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Blast at business advice system

‘Fluff’ and overlap blights startup ecosystem, says adviser

Kallum Russell

Kallum Russell: too much box-ticking


A startup adviser whose company has helped more than 80 businesses over the last five years has questioned the strength of the support ecosystem in Scotland.

Kallum Russell, who founded Acorn Enterprise in Fife in response to frustration over finding the right kind of advice, said there was too much “fluff” and box-ticking and a lot of overlap among the agencies involved.

Unlike many other organisations in the Scottish entrepreneurial ecosystem, Acorn Enterprise receives no funding from the state.

It generates revenue through sponsorship and philanthropy, offering 3D printing services and providing entrepreneurship training activities to colleges, universities and other organisations. This money is used to provide Acorn’s business accelerator programme for free to new businesses, typically pre-trading up to three years old. Acorn Enterprise does not take any equity in the startups it helps.

Co-founder and Chief Enterprise Officer, Mr Russell, explained: “Acorn Enterprise was launched in Fife because we felt there was a real need for support for new business owners that was structured, intensive and entrepreneurial-led. It was really borne out of our own frustration so my business partner Jerry and I decided to tackle this head on.

“A lot has changed since we launched more than five years ago. We constantly read stories about how great Scotland is to start a new business and this is true.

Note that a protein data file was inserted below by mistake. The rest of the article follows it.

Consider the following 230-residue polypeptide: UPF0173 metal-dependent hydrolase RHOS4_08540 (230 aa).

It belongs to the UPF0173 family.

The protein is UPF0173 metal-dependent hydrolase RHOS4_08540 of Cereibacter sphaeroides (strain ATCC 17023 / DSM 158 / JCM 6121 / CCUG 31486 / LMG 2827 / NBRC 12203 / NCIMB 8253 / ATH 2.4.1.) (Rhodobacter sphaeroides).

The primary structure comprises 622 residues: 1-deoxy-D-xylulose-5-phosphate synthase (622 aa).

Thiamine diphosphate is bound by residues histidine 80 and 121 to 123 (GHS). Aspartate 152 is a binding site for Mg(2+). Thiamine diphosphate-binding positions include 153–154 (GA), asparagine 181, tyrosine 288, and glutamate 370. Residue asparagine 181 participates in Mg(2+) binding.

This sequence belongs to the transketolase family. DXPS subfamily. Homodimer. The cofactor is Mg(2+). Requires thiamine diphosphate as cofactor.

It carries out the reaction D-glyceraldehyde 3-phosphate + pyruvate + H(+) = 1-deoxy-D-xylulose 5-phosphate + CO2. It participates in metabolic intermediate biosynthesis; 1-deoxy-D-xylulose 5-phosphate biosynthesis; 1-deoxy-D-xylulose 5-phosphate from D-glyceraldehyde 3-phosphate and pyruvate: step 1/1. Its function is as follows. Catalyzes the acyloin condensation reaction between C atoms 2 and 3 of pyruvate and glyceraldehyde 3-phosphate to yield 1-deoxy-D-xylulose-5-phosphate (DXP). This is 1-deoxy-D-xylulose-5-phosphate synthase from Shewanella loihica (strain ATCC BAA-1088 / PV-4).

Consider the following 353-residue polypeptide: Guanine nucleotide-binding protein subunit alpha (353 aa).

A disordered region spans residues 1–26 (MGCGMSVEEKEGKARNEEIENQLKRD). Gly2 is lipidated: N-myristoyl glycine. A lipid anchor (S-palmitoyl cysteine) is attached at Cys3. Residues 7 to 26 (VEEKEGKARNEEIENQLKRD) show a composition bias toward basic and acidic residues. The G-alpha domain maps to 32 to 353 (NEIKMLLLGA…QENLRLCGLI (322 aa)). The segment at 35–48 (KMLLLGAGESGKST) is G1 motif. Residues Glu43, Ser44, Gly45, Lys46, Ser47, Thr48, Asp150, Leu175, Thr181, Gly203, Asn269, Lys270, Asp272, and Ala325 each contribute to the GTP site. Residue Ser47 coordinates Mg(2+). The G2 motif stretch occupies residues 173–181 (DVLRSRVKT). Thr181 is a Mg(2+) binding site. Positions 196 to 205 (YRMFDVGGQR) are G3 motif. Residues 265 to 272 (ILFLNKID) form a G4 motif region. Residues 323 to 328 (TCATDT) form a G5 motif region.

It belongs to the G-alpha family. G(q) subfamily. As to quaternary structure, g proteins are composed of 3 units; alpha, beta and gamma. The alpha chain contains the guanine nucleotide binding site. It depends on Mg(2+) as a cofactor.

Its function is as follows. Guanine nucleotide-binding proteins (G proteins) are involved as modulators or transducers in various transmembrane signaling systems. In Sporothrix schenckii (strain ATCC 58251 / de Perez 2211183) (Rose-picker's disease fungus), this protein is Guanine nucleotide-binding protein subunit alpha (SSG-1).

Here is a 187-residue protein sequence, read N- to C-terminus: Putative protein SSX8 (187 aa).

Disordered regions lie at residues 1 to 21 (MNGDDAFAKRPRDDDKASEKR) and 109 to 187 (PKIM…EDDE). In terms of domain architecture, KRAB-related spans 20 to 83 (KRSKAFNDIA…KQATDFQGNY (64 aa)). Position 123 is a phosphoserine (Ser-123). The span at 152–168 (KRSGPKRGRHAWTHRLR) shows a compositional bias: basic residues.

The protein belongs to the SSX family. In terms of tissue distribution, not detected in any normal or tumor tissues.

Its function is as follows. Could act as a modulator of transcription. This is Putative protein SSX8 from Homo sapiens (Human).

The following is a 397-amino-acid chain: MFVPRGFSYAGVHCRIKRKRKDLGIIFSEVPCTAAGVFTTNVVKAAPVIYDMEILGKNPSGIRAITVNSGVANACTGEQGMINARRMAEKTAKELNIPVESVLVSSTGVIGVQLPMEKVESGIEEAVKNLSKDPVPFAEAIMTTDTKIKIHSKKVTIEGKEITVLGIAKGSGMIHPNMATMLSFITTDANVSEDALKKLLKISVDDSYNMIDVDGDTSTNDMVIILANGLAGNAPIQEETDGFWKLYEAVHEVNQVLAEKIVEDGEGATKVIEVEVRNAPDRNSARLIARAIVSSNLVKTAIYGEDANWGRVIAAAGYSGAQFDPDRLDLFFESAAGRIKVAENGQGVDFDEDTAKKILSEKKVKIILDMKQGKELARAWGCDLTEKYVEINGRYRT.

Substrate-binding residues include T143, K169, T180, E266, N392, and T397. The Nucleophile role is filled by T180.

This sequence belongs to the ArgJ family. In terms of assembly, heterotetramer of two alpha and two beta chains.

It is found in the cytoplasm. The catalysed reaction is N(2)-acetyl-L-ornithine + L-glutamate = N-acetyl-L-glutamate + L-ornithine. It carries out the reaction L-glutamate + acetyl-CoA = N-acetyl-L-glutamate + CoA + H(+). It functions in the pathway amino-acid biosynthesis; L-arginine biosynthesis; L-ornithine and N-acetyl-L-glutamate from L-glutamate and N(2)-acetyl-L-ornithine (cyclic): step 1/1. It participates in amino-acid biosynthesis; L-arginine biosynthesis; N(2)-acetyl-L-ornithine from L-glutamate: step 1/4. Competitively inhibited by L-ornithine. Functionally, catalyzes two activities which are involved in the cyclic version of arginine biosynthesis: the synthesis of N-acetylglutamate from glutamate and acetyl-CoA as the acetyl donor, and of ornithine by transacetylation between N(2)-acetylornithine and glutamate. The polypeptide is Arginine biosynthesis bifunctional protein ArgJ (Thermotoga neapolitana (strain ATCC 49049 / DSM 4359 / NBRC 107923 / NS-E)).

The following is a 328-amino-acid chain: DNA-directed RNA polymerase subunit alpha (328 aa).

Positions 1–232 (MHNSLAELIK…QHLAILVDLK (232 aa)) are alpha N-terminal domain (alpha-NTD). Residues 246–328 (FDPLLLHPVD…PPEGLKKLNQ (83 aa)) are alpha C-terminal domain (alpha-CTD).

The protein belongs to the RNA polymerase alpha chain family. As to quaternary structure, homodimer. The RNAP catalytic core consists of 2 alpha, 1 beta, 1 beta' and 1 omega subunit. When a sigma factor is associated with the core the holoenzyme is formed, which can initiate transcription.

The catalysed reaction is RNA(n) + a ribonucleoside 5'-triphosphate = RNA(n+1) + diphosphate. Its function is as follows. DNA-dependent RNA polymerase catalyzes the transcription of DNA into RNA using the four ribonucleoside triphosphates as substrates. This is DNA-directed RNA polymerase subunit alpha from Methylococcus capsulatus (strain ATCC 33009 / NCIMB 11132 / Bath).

“However, there are some real problems with the ecosystem, namely: there is a lot of overlap, there is no clear ‘map’ for business owners to determine the type of support available to them, and many of these organisation are run by the Government or at arm’s length.

“Due to the way the system is structured, many of these agencies have to focus on ticking boxes or fluffing ‘impact reports’. Unfortunately, the problem is compounded because they are all vying for the same pot of money from the state.”

He said Acorn Enterprise is on a mission to grow the UK’s entrepreneurial culture and in doing so, challenge the way the ecosystem works for the better.  

“We can do this because we are self-funded and can speak out against some of the bad practices many of the new businesses we accelerate have experienced. We can be truly disruptive in a positive way.

“Isn’t it ironic that many of the organisations in Scotland that give new businesses advice on how to be entrepreneurial and innovative find it very difficult to be either of these themselves because of Government-led constraints?”

The Acorn programme is run in LibertySpace, Rosyth Business Centre, and in the Flour Mill, Dundee. Acorn is also co-ordinating the Edinburgh Business School Incubator, based at Heriot-Watt University.

The new businesses on the 10th Programme will benefit from: co-working space in the Flour Mill, weekly seminars on topics such as marketing, law and finance, led by business leaders, and a business mentor, to provide an extra layer of accountability.


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